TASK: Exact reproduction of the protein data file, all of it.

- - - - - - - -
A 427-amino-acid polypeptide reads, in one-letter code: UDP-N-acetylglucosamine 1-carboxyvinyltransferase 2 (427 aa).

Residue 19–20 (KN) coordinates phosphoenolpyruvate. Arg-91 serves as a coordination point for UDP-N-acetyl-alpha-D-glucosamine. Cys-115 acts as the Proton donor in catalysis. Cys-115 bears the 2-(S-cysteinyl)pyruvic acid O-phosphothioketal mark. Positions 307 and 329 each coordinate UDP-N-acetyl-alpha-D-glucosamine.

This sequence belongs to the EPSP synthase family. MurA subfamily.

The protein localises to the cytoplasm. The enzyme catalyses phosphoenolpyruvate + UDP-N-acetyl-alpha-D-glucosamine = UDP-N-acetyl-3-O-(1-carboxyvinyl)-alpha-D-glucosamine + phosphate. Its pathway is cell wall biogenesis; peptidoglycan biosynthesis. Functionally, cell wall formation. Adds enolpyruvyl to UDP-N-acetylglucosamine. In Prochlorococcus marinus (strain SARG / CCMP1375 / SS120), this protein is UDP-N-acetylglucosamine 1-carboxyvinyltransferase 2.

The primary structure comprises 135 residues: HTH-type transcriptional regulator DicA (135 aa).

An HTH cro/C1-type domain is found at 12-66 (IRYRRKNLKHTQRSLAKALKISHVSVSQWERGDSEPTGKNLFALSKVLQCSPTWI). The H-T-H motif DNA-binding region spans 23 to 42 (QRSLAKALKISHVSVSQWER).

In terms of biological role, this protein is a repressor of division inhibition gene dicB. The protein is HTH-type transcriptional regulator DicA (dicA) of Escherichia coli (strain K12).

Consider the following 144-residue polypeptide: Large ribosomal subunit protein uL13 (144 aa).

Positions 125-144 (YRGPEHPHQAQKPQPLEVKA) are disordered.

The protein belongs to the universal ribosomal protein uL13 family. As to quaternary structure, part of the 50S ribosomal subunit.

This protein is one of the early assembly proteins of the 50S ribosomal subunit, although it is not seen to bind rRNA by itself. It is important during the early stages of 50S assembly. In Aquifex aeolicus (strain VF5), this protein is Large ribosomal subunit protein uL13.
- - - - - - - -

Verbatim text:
A 427-amino-acid polypeptide reads, in one-letter code: UDP-N-acetylglucosamine 1-carboxyvinyltransferase 2 (427 aa).

Residue 19–20 (KN) coordinates phosphoenolpyruvate. Arg-91 serves as a coordination point for UDP-N-acetyl-alpha-D-glucosamine. Cys-115 acts as the Proton donor in catalysis. Cys-115 bears the 2-(S-cysteinyl)pyruvic acid O-phosphothioketal mark. Positions 307 and 329 each coordinate UDP-N-acetyl-alpha-D-glucosamine.

This sequence belongs to the EPSP synthase family. MurA subfamily.

The protein localises to the cytoplasm. The enzyme catalyses phosphoenolpyruvate + UDP-N-acetyl-alpha-D-glucosamine = UDP-N-acetyl-3-O-(1-carboxyvinyl)-alpha-D-glucosamine + phosphate. Its pathway is cell wall biogenesis; peptidoglycan biosynthesis. Functionally, cell wall formation. Adds enolpyruvyl to UDP-N-acetylglucosamine. In Prochlorococcus marinus (strain SARG / CCMP1375 / SS120), this protein is UDP-N-acetylglucosamine 1-carboxyvinyltransferase 2.

The primary structure comprises 135 residues: HTH-type transcriptional regulator DicA (135 aa).

An HTH cro/C1-type domain is found at 12-66 (IRYRRKNLKHTQRSLAKALKISHVSVSQWERGDSEPTGKNLFALSKVLQCSPTWI). The H-T-H motif DNA-binding region spans 23 to 42 (QRSLAKALKISHVSVSQWER).

In terms of biological role, this protein is a repressor of division inhibition gene dicB. The protein is HTH-type transcriptional regulator DicA (dicA) of Escherichia coli (strain K12).

Consider the following 144-residue polypeptide: Large ribosomal subunit protein uL13 (144 aa).

Positions 125-144 (YRGPEHPHQAQKPQPLEVKA) are disordered.

The protein belongs to the universal ribosomal protein uL13 family. As to quaternary structure, part of the 50S ribosomal subunit.

This protein is one of the early assembly proteins of the 50S ribosomal subunit, although it is not seen to bind rRNA by itself. It is important during the early stages of 50S assembly. In Aquifex aeolicus (strain VF5), this protein is Large ribosomal subunit protein uL13.